The changes in cooperation among strangers in China: A cross-temporal meta-analysis of social dilemmas (1999~2019)
Abstract: Cooperation among strangers is a key feature of social capital which facilitates societies to effectively compete with other societies. Notably, cooperation among strangers does not remain permanent or stable within a society but can shift with changes in ecology and culture.
In the past few decades, China has experienced tremendous social changes, mainly manifested in rapid economic growth, rising urbanization level, more widespread higher education, and rapid development of the internet. Meanwhile, people’s residential mobility and social interaction scope has expanded. Acquaintance society has been shrinking while stranger society has been expanding. Interpersonal trust has declined and individualism has increased. However, little is known about whether cooperation (operationalized as cooperative behavior in social dilemmas) among strangers has shifted along with above societal changes within Chinese society. Thus, based on the history of experimental research on cooperation among young Chinese adults in situations involving conflicting interests (i.e., social dilemmas), this study meta-analyzed 254 studies conducted between 1999 and 2019 with 302 unique samples and effect sizes involving 29,249 participants to test for possible changes over time in cooperation among strangers.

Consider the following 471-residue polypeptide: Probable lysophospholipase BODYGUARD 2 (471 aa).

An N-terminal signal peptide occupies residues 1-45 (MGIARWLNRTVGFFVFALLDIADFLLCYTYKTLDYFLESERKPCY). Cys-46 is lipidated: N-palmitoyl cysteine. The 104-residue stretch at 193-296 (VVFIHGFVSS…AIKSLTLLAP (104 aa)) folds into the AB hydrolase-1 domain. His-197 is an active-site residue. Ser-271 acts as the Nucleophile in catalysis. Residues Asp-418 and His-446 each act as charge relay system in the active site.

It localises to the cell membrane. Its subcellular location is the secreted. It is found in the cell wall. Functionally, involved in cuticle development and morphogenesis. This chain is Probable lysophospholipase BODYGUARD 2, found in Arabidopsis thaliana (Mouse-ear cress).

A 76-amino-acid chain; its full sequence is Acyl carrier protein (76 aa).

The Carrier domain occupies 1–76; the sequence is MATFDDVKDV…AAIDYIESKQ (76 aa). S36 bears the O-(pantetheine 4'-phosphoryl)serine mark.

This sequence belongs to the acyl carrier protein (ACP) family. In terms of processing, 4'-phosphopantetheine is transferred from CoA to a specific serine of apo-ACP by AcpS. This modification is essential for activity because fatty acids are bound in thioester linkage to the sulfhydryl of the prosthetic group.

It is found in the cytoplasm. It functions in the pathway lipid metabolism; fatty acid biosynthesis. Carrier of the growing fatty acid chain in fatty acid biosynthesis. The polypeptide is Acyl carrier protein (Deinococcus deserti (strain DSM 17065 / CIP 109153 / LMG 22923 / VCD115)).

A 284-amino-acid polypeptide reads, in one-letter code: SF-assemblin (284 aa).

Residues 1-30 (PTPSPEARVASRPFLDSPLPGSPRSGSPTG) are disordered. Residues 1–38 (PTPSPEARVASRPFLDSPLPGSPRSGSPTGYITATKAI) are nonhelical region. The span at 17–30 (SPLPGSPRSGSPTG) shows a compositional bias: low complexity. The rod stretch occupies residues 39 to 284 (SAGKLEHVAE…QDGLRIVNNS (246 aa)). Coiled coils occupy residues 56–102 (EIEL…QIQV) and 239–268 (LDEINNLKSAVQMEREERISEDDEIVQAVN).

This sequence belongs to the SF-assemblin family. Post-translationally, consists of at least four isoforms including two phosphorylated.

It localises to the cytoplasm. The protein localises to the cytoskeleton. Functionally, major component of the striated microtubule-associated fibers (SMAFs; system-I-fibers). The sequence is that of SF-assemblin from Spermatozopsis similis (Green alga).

We conducted meta-regression analyses applying a three-level mixed-effects meta-regression model and performed multiple imputation to handle missing data in our model. For all analyses, year of data collection was entered as the predictor, and the cooperation estimate as the outcome variable. In addition, we also simultaneously added the study characteristic variables (i.e., dilemma type, proportion of male participants, repetitions, group size, K index, communication, sanctions, and period of cooperation) as control variables to the meta-regression models to rule out the possibility that changes in cooperation are explained by study characteristics. Finally, we also calculated the magnitude of change in cooperation and reported the correlations between the sociocultural indicators and cooperation.
We found cooperation among strangers increased over time in Chinese society: The cooperation rate had increased from 0.33 in 1999 to 0.45 in 2019 after controlling for other variables. In addition, some societal indicators (e.g., societal wealth, urbanization level, higher education level, and internet penetration rate) measured 10 to 5 years prior to measures of cooperation were found to be positively associated with cooperation, suggesting that they may be potential societal underpinnings of increases in cooperation. The cooperative behavior among strangers in China and the United States shows a similar upward trend, but cooperation in Chinese society has a larger increase in a shorter period. These findings have important implications for boosting public confidence in solving present and future challenges.